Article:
The personal touch
Students are absolutely astonished by the beauty and the architecture in St Petersburg, says an agent in this month's City Focus (pages 36-37), underlining that there is no substitute for going to a foreign city to learn a new language. Not only do students learn so much more when they are in situ, but they discover a people and a culture that will always inspire and surprise them to some degree.
The human value of study abroad is the message this month, which comes after another terrorist atrocity in another world city, this time our home city of London. The messages of support received from around the world testified to a love of London that is shared across many borders, and a resoluteness that life should not change. Those of us working in this industry know of the adventure and life-changing possibilities that study abroad and travel overseas can bring. I think we all feel that future generations should not miss out on these possibilities because of the distorted beliefs and outrageous actions of a minority.
Studying overseas has, in fact, become an activity that has been embarked upon by younger and younger students in the last 20 years, as greater disposable income in many cases and a more travel-savvy public means parents now encourage their children to make the most of their opportunities at a younger age. Children from eight years old can now study at a mainstream school abroad and in the UK, a booming business sector has seen dedicated study centres being established at schools to better cater for an overseas clientele (pages 18-19).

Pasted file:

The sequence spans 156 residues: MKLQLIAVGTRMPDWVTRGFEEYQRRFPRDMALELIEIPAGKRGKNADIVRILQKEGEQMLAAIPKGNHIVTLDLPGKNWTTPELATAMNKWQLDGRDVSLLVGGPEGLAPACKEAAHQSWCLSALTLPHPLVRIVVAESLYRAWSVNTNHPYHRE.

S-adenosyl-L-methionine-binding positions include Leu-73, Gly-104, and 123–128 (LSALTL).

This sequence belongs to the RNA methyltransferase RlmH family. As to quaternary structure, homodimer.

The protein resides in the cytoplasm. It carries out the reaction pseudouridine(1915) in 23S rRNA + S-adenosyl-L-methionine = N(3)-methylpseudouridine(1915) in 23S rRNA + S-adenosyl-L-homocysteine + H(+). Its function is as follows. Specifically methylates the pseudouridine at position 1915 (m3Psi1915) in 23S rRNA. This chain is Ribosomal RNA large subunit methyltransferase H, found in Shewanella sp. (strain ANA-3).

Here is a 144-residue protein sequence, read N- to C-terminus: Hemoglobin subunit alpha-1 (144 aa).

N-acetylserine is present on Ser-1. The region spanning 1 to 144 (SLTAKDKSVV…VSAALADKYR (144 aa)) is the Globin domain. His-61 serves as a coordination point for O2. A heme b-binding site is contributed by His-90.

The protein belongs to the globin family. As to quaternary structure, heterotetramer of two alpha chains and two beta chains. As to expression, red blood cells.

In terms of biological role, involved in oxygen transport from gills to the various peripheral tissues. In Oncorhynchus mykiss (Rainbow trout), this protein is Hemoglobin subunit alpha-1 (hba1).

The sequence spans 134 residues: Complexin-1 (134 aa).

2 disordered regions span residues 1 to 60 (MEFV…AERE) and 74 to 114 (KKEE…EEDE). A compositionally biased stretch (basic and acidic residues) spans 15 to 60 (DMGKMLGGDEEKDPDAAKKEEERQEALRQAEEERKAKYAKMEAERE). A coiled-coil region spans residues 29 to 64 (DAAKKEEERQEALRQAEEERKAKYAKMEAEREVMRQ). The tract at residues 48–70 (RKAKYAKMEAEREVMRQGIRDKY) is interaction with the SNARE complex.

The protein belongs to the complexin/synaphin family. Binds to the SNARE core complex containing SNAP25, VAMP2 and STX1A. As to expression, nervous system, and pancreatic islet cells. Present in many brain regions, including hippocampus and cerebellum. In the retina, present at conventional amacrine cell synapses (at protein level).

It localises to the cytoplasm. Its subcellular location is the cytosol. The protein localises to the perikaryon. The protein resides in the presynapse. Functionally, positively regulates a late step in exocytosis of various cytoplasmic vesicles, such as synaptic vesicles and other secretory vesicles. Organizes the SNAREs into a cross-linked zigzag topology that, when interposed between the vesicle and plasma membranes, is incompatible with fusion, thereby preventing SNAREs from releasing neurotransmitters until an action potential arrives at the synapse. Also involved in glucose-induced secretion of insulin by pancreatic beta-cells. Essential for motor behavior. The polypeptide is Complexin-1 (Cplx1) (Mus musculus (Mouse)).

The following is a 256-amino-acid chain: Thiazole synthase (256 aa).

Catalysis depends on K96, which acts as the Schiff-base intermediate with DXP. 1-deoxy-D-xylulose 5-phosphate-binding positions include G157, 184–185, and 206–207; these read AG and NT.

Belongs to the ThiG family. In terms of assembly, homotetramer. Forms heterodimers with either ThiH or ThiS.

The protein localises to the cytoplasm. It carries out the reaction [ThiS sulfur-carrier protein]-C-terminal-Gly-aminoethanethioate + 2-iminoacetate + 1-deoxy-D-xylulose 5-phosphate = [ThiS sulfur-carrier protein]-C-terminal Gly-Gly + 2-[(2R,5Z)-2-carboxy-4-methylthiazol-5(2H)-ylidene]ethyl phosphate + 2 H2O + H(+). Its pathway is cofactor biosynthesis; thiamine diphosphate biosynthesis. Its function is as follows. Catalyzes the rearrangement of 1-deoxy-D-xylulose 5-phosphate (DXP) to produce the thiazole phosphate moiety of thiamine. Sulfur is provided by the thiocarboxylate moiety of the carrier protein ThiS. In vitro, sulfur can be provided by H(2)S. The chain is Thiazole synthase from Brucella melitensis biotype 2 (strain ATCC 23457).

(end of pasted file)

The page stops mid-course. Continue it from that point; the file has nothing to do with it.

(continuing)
Travel, as a leisure pursuit and lifestyle, does not really show any sign of waning in popularity, particularly as low-cost flights are becoming available from more and more countries (page 10). Language schools are working harder than ever to ensure that they become the school of choice for the future language traveller; a number of new schools have opened this summer (page 7) and all boast the latest innovations and facilities such as wireless Internet connection.
The Internet has not only seeped into classroom life it is old news to suggest that no company could function without it now. It facilitates a quick response, easily accessible information and a global platform. Online agencies also offer a more economic business model and it seems this adaptation can work (pages 22-26). Change is inevitable, but more important is that all in the industry maintain a personal involvement in selling a life experience overseas.